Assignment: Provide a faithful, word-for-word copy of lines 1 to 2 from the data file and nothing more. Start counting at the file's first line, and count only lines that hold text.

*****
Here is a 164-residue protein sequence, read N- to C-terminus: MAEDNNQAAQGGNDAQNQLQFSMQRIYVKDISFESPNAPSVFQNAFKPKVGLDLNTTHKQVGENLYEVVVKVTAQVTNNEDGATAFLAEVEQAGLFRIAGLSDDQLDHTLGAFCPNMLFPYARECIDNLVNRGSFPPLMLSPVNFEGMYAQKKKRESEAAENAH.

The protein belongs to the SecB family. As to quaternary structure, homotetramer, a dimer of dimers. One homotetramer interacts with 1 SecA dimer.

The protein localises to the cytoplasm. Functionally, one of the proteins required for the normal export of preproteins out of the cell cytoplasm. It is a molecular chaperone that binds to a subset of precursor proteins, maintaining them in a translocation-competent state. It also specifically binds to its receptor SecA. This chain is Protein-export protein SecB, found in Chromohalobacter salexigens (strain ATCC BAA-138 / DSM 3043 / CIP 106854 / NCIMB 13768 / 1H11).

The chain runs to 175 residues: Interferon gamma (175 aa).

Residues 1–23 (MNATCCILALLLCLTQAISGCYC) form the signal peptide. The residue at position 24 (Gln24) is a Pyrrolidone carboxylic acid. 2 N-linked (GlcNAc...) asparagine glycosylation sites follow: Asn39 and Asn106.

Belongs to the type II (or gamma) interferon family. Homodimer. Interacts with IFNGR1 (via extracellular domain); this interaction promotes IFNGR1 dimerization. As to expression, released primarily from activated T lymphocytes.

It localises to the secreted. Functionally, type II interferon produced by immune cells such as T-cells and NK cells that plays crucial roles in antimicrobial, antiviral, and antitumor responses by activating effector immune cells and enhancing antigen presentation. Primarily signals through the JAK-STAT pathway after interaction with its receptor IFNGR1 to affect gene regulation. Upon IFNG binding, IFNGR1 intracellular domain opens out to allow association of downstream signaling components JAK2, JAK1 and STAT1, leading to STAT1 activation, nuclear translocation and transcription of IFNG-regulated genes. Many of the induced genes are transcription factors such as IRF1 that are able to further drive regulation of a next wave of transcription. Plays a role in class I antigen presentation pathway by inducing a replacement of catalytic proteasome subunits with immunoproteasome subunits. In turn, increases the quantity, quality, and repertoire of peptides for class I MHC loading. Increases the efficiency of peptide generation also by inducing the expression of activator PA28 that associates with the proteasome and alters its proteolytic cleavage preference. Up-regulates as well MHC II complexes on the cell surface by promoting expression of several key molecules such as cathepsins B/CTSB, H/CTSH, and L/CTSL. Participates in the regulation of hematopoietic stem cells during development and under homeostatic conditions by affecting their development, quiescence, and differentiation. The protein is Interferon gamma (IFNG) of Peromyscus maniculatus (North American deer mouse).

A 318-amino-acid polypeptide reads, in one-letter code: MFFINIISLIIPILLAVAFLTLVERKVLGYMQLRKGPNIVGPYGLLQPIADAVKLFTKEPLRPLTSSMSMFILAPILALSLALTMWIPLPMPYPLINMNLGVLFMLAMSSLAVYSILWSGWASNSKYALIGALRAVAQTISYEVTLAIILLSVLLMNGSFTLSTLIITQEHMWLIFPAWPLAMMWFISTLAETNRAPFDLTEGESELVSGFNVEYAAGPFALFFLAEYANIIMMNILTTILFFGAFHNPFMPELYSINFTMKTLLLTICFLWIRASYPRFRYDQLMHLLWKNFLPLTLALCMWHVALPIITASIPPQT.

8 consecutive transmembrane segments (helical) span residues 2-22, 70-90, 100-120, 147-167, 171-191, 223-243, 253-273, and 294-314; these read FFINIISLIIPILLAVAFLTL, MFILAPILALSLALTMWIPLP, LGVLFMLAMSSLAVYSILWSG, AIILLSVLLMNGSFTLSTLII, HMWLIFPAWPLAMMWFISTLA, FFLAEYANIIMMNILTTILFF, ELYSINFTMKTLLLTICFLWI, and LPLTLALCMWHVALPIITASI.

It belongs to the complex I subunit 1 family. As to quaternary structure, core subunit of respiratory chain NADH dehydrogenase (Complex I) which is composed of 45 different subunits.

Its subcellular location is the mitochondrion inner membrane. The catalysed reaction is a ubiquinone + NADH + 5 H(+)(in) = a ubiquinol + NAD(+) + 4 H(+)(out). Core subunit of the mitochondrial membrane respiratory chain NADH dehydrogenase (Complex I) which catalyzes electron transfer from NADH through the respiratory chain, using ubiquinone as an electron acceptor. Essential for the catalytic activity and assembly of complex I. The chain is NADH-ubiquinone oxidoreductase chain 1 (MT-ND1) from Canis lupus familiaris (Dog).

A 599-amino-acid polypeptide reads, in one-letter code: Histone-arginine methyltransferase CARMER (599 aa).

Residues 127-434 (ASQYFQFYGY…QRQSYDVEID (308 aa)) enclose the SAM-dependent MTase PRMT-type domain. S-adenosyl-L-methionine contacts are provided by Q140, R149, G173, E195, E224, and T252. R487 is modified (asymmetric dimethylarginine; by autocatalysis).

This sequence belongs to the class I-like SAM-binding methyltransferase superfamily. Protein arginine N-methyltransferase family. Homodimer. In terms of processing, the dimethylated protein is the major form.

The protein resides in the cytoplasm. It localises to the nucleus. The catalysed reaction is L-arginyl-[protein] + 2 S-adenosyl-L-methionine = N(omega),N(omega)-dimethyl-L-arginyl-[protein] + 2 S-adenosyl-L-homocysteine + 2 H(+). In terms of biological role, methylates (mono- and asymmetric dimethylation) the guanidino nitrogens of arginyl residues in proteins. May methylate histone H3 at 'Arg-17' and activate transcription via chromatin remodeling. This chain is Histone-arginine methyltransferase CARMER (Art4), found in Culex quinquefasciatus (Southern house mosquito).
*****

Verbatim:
Here is a 164-residue protein sequence, read N- to C-terminus: MAEDNNQAAQGGNDAQNQLQFSMQRIYVKDISFESPNAPSVFQNAFKPKVGLDLNTTHKQVGENLYEVVVKVTAQVTNNEDGATAFLAEVEQAGLFRIAGLSDDQLDHTLGAFCPNMLFPYARECIDNLVNRGSFPPLMLSPVNFEGMYAQKKKRESEAAENAH.

The protein belongs to the SecB family. As to quaternary structure, homotetramer, a dimer of dimers. One homotetramer interacts with 1 SecA dimer.